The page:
Yama Gita

All of us have surely heard of Bhagavadgita. But Yama and Gita? No chance. At least I never heard about it untill I read Vishnupurana. Not that I did not know of Yama’s scholarship especially after listening to a discourse on Kathopanishad, wherein, he unravels the secret knowledge of Vedanta to Nachiketa, an inquisitive kid.

Recently, I happened to read a few parts of Vishnupurana written in Telugu and this particular chapter attracted my attention. Our puranas narrate stories in a peculiar way. A disciple would ask a query and the Guru would answer quoting an incident from another Purana or story, which in turn will invariably have  one more built-in story. If one is not attentive, one can easily lose track of who was narrating to whom in the first place. In the text that I read the student Maitreyi wishes to understand from the Guru Parasara Maharshi as to what is the antidote to the endless cycle of birth and death. The Guru answers quoting Bhishma who narrates a story to Nakula in answer to a similar question. Here is the simple story:

We all know Yama is the God of  Death and is all-powerful. But then he was also aware where his powers came from as well as his limitations.  On one occasion before dispatching his assistant to earth to do his job, Yama gives him a briefing. He tells him he should steer clear of people who are devotees of Vishnu(otherwise known as ‘Vishnu bhaktas’) because all his powers would come to naught when he encounters Vishnu bhaktas. He further clarifies that his jurisdiction is limited to people who are not Vishnu bhaktas. Yama’s assistant listened attentively and said: “Oh, Lord, I will faithfully follow your instruction and keep away from Vishnu bhaktas. But pray tell how the hell do I make out whether someone is a Vishnu bhakta or not”.

One would have expected, as I did, that Yama would give identification marks and holy symbols such as “NAAMAA” etc or perhaps talk about worshipping the Lord Vishnu as another indicator of a devotee. However, Yama sprang a surprise on me with an entirely different discourse listing out criteria to qualify as a Vishnu bhakta. The text refers to Yama’s discourse as Yama Gita. Let us see the criteria:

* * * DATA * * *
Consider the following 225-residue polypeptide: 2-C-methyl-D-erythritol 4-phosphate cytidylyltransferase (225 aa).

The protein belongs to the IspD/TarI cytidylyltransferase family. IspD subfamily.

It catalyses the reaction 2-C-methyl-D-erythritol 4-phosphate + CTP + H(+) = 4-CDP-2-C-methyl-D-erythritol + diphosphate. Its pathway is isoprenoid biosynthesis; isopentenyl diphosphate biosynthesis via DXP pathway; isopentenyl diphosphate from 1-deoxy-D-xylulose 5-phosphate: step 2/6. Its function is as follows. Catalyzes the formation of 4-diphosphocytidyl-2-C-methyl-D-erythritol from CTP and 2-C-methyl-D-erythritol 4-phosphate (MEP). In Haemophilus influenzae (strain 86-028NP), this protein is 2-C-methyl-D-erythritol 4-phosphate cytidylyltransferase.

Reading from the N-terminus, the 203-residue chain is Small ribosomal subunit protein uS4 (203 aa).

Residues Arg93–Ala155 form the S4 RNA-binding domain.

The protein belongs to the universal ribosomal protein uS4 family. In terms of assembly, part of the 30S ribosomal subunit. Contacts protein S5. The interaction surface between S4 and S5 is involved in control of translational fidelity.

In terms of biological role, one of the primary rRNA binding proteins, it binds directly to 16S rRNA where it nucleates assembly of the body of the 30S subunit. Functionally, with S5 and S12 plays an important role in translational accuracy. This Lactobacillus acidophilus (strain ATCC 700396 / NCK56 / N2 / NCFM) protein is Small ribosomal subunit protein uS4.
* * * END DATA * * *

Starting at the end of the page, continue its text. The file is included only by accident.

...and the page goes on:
– One who carries out his duties as per his professional demands

– One who is dispassionate in his outlook with respect to friends and foes

– One who is free from greed and doesn’t desire other’s wealth

– One who doesn’t think of harming anyone even in his dreams

– One who is pure hearted ( Antakkarana Shudhi)

– Peaceful & peace-loving, well-behaved

– One whose speech is endearing and well-intentioned etc

The list goes on to more than one page. As if to re-emphasize these criteria, Yama gives another set of negative qualities which a Vishnu bhakta is not expected to possess. Of course, towards the end, he does mention about worshipping the Lord Vishnu as another qualification.

It’s interesting to note that our Puranas lay emphasis on character building as the fundamental prerequisite for a spiritual seeker. Character building takes precedence over rituals.

Published in: on June 8, 2014 at 4:03 pm  Comments (3)  
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3 CommentsLeave a comment

  1. The story and the advice of Yama to his subordinates are elaborately covered in Thirumalai,paasuram12,40,41,43.(thondaradipodi Alwar) Nice! Athimber

    Sent from my iPad


  2. Today I have quoted a wrong pasuram, that The Lord Yama, tells his subordinates not to bother the bakthas of Lord Narayanan. It is in the first thiruvanthathi,pasuram55 the Poigaialwar confirms that the devotees of The Lord Narayana is never subjected to any scrutiny by Yama or his men. Athimber Sent from my iPad


    • thanks

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